The owner of a closed Ohio company was ordered to pay two Ohio truck drivers $302,000 to resolve a lawsuit filed by the U.S. Department of Labor for terminating two of the company's drivers. The drivers were dismissed after one was stopped by West Virginia State Police and cited for: hauling an excess load without a commercial driver's license, operating an overweight trailer and driving without a logbook. The commercial vehicle also did not have the name of the company, its home base or its U.S. Department of Transportation number displayed. The driver who was cited informed another driver, who was also operating without the proper information displayed, and they refused to continue driving until these issues were resolved. Consequently, both were terminated.

$177,100 for repeat violations at a Mississippi boat construction company

  • Repeat violations, with $115,500 in penalties, involve failure to maintain dry floors, replace welding cords with exposed conductors, provide guards or covers for open hatches and provide guardrails on the open sides of the deck. The company received citations for similar violations in 2010 and 2011 at the same facility.
  • Serious violations, with $61,600 in penalties, include failure to legibly mark circuit breakers; guard live, 120-volt electrical parts from accidental contact; close unused openings in electrical boxes; prevent flexible hoses from being submerged in water; and not elevating hoses and cords above decks and hallways. Additionally, the employer failed to tag slings with the manufacturer's recommended safe working loads; prevent loads from being suspended over the heads of workers; provide safe access to mobile scaffolding; repair the travel alarm on a gantry crane; and dry and test welding machines after a rainstorm.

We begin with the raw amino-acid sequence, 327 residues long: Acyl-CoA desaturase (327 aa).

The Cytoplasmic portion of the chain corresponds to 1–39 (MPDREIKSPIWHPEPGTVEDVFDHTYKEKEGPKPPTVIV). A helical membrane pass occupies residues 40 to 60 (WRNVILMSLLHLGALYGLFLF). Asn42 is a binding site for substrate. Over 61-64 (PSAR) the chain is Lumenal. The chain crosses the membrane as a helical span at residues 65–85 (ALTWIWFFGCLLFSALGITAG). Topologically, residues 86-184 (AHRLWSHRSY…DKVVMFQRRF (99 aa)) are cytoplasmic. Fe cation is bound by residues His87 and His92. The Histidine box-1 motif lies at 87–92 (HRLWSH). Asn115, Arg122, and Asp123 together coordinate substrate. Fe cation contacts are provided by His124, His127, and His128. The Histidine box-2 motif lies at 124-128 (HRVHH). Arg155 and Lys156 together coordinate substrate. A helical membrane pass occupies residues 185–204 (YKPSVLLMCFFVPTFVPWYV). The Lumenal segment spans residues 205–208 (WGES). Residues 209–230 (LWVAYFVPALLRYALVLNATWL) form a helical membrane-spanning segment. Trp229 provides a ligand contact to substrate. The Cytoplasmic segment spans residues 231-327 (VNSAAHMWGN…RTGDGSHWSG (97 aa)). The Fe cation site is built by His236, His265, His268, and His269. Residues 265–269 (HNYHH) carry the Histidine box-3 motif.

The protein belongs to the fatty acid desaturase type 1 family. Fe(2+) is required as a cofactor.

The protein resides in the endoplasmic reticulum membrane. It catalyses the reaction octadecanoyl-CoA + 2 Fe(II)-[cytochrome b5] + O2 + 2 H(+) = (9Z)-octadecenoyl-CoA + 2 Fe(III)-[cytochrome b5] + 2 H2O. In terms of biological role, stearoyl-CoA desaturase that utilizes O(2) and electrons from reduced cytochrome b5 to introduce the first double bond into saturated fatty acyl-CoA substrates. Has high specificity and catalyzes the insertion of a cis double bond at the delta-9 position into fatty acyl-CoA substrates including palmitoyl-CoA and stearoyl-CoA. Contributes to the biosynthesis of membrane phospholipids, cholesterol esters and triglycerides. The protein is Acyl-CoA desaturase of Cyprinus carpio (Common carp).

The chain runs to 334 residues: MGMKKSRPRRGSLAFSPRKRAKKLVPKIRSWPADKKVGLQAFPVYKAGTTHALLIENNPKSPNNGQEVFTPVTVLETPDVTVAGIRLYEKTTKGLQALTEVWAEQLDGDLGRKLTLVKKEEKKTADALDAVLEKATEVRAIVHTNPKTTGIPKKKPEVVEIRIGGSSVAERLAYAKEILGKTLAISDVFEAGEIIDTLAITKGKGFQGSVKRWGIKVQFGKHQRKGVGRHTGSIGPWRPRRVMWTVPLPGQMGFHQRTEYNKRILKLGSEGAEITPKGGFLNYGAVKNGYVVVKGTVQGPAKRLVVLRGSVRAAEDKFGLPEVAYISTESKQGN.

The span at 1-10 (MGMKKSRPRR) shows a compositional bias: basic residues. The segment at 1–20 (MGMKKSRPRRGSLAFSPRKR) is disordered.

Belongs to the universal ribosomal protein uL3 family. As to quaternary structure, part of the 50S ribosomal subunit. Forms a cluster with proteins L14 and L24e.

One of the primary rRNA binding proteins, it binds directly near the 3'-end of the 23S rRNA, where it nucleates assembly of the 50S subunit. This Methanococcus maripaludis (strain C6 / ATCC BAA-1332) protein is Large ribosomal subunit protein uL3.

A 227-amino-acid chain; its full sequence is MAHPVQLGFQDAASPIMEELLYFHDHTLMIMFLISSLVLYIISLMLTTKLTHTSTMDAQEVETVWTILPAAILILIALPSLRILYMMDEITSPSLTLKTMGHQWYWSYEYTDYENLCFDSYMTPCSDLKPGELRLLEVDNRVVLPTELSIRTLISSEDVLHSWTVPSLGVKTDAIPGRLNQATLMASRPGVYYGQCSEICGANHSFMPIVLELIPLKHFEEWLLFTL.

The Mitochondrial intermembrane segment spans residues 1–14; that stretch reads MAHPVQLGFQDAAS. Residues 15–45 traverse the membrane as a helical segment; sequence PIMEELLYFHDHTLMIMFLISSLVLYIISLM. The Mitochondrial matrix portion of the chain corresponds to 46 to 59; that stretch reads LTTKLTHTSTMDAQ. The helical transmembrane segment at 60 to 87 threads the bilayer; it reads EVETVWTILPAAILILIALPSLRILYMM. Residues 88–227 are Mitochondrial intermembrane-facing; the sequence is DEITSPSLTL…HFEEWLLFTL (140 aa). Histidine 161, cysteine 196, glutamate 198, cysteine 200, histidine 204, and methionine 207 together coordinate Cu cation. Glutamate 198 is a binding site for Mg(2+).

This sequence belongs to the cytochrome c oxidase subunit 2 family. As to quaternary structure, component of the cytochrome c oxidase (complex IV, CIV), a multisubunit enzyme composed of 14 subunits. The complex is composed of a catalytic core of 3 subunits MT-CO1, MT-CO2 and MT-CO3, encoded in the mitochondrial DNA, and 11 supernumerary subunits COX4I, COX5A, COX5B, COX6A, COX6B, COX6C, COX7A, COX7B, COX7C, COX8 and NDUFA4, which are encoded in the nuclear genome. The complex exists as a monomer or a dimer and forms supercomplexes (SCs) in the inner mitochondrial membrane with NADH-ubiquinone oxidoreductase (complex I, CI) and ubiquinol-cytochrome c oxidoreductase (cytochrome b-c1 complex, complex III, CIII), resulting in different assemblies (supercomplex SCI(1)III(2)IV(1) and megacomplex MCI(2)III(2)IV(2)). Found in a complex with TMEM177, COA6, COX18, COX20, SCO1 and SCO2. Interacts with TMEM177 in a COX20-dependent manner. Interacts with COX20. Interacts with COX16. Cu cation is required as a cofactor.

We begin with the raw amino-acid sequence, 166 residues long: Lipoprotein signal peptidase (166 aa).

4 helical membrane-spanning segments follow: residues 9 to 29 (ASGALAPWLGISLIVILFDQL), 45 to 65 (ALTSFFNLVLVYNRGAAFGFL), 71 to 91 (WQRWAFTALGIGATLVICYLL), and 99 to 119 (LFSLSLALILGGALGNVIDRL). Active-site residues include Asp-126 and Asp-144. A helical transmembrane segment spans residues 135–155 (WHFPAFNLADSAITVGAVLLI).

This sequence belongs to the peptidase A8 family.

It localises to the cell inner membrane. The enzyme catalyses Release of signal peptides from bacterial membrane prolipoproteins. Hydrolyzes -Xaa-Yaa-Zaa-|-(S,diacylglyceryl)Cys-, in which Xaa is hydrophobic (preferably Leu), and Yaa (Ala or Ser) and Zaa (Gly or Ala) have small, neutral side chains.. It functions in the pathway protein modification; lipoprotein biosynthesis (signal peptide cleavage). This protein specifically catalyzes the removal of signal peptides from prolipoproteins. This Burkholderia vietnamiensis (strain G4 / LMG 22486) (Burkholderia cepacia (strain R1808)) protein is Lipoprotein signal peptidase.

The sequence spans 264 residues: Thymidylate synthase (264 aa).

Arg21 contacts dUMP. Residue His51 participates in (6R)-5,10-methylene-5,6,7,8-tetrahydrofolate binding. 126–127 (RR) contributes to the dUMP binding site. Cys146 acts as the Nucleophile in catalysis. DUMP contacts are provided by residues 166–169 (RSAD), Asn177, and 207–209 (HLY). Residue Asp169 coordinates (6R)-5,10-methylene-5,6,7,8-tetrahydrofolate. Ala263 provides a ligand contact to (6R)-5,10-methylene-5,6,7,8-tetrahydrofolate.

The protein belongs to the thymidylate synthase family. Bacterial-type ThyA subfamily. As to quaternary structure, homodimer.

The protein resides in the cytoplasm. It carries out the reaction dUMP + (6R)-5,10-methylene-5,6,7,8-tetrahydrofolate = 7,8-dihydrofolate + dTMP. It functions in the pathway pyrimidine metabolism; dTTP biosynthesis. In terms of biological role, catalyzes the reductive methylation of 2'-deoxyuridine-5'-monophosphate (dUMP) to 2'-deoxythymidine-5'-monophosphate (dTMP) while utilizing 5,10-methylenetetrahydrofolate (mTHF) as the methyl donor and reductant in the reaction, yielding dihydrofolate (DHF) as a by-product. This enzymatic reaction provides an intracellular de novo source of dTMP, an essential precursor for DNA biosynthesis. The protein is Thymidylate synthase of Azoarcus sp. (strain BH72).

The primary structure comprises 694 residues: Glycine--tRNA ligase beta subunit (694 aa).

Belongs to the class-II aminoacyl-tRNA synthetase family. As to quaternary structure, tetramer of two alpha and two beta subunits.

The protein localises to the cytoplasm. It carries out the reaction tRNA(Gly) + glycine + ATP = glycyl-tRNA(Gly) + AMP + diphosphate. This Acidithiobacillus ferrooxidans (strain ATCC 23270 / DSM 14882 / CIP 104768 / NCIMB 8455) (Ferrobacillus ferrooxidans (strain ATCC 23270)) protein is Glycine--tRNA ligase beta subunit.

$169,000 for repeat and serious violations at a New York discount store

    Emergency exit do not block
  • OSHA found several hazardous conditions similar to those previously cited at stores in other states, including exit routes and aisles blocked by piles and pallets of merchandise, as well as improperly stacked boxes containing merchandise. The obstructed aisles and exit routes compromise safe exiting in an emergency, while the improperly stacked boxes, some of which were crushed and leaning, could fall and strike workers.